‘Thou knowest the mask of night is on my face, else would a maiden blush bepaint my cheek, for that which thou has heard me speak tonight. Fain would I dwell on form; fain, fain deny what I have spoke: but farewell compliment! Dost thou love me? I know thou wilt say “Ay”, and I will take thy word; yet if thou swear’st thou mayst prove false. At lovers’ perjuries they say Jove laughs. O gentle Romeo, if thou dost love, pronounce it faithfully; or if thou think I am too quickly won, I’ll frown, and be perverse, and say thee nay, so thou wilt woo; but else, not for the world in truth, fair Montague, I am too fond, and therefore thou mayst think my haviour light.’
As soon as each word was uttered it seemed to vanish immediately. The effect was of succeeding words catching up, eager to follow into the void.
Miss Stewart bows her head slowly, not removing her hand for several seconds, at which point it drops slowly and theatrically to her side. As it does so, a draught ruffles her chiffon dress. The young man begins to applaud but is silenced by a glance as fearsome as it is swift. Hearing the name Romeo, Myriam guesses that her client is quoting Shakespeare, but even her few trips with Bucky Patello to the New York Classical Theatre and offbeat productions in the Village tell her that Miss Stewart’s monologue, which she assumes is Juliet’s, was flat and barely audible. She wonders if there is a character in the play called Montague. She has not been long in America; learning fast is not the same as learning a lot. She wonders if Éva has got through at last.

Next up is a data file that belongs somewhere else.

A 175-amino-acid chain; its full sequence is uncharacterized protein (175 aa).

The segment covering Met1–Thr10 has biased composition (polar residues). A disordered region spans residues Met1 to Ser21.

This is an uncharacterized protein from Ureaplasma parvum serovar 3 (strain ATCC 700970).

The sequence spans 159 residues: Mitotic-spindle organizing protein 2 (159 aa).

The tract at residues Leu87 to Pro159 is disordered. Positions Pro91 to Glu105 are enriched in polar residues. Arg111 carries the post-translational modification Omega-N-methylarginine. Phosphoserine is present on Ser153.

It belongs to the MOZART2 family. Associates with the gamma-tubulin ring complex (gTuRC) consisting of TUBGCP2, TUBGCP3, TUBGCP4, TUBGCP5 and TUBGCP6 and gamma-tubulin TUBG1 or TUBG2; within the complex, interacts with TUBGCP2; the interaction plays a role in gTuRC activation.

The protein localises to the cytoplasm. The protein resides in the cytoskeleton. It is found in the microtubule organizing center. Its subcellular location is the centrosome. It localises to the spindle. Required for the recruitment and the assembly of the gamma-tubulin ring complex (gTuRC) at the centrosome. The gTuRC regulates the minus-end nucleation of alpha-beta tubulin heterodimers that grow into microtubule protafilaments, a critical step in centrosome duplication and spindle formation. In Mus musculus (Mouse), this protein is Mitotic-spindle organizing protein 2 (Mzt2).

‘Romeo and Juliet,’ Miss Stewart says with a smile. ‘Shakespeare. Griffith wanted to film but it never happened. I don’t remember why. There’s lots of action.’
She says this in a way that oddly suggests she would not have been part of it.
‘Would you have been Juliet?’ Myriam asks.
‘Oh yes!’ the man exclaims, as if there were any doubt. He couldn’t have been born when El Cid was made.
Miss Stewart ignores him. She approaches Myriam as if she intends to embrace her but she stops the other side of the suitcases. ’The past is no longer with us,’ she says. ’It’s history, in books. One makes of life what one can at the time.”
Outside, the cab driver is waiting. “Well?” he says, opening the door for her.